Culture strips church of identity

Logan Zeppieri, Opinions Apprentice

Over spring break, B Street Theatre opened a new season featuring the play “Gandhi!”, a story about a middle school boy in detention who must read Gandhi’s autobiography. In each passing scene, Monhondus begins to delight in the lessons of his people’s ancestor. The play climaxes with Monhondus pleading with his book from one side of the stage and Gandhi being dragged from the opposing side to his awaiting trial. Monhondus finally exclaims, “Before you [Ghandi], I did not know who I was!” Lights out. Scene closed. Audience applause.

That is a how a nation perishes—in the darkness before the applause of an audience who has divinized class, cultural and political identity. But no fate is more certain than when the church corroborates with society to undermine our identity in Christ, as bearers of the Imago Dei.


In modern socio-political debates, we have cashed-out our class, culture and political anthropologies as grounds for personal identity. People are identified by their race, gender and class. Instead of looking to Christ as our ultimate source of identity, we have allowed these social categories to become our essential identity. It is unthinkable, in modern socio-political debate, to argue that someone’s class, culture and political anthropologies are not essential to understanding them as human beings.

The effects are most poignant in heated socio-political debates. Can a man and a woman equally contribute to the discussion of the unborn? Can the rich and the poor debate economic plight? Is it possible for different races to reconcile racial differences? If we accept the modern social categories and their role in personal identity, the answer is no. A man and a woman, the rich and the poor, the African and the European, are not merely people with different secondary identities. They possess different fundamental identities—they are different kinds of people. There is no common ground between people because there is no common ground between their fundamental identities.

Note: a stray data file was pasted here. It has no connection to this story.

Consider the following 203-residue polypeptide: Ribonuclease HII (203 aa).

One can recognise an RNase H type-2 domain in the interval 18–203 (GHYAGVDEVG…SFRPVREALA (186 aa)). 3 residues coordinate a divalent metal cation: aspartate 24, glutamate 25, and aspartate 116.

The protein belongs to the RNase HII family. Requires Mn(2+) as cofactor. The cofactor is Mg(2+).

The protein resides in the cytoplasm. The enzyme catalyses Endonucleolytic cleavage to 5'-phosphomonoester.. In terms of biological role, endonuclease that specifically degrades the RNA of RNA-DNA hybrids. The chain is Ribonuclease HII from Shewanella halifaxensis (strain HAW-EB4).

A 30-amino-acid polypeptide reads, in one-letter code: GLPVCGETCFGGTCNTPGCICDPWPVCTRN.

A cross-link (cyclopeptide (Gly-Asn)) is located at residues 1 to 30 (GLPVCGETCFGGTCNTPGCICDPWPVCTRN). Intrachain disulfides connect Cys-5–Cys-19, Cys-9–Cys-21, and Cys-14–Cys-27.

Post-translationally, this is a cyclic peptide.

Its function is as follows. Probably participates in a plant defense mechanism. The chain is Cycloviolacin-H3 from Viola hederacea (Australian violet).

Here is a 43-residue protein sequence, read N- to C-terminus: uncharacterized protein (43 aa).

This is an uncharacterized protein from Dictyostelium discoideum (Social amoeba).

In contrast to these anthropologies, Christ turns the entire paradigm on its head. Christ, an ethnic Jew, was not received as a hero to his own class, culture or political identity. He was instead rejected, beaten and killed—charged with blasphemy and usurpation. The chasm between socio-political identities and Christ’s must be seriously considered. In today’s debate, the church must find its essential identity. We must ask, “Who are we as bearers of the Imago Dei, baptized in Christ?”

As St. Paul discusses in Galatians 3:26-29, Christians baptized in Christ are neither Jew nor Gentile, neither slave nor free, neither male nor female but all children of God.

Instead of allowing modern social categories to form our fundamental identity, we should deny them and the restrictions they place on us.

G.K. Chesterton said it best:

“I did, like all other solemn little boys, try to be in advance of the age. Like them I tried to be some ten minutes in advance of the truth. And I found that I was eighteen hundred years behind it.”

History is already lined with the blood of civilizations who divinized class, culture and political identities. It is in church history that we find something new—class, culture and political identities are no longer fundamental to our personal identity.

To move forward in our understanding of personal identity we must go back to the root of our identity. We must remember that identity will never be properly grounded until the church can stand together before the audience of the world and exclaim, “I did not know who I was until I knew Christ and him crucified.”

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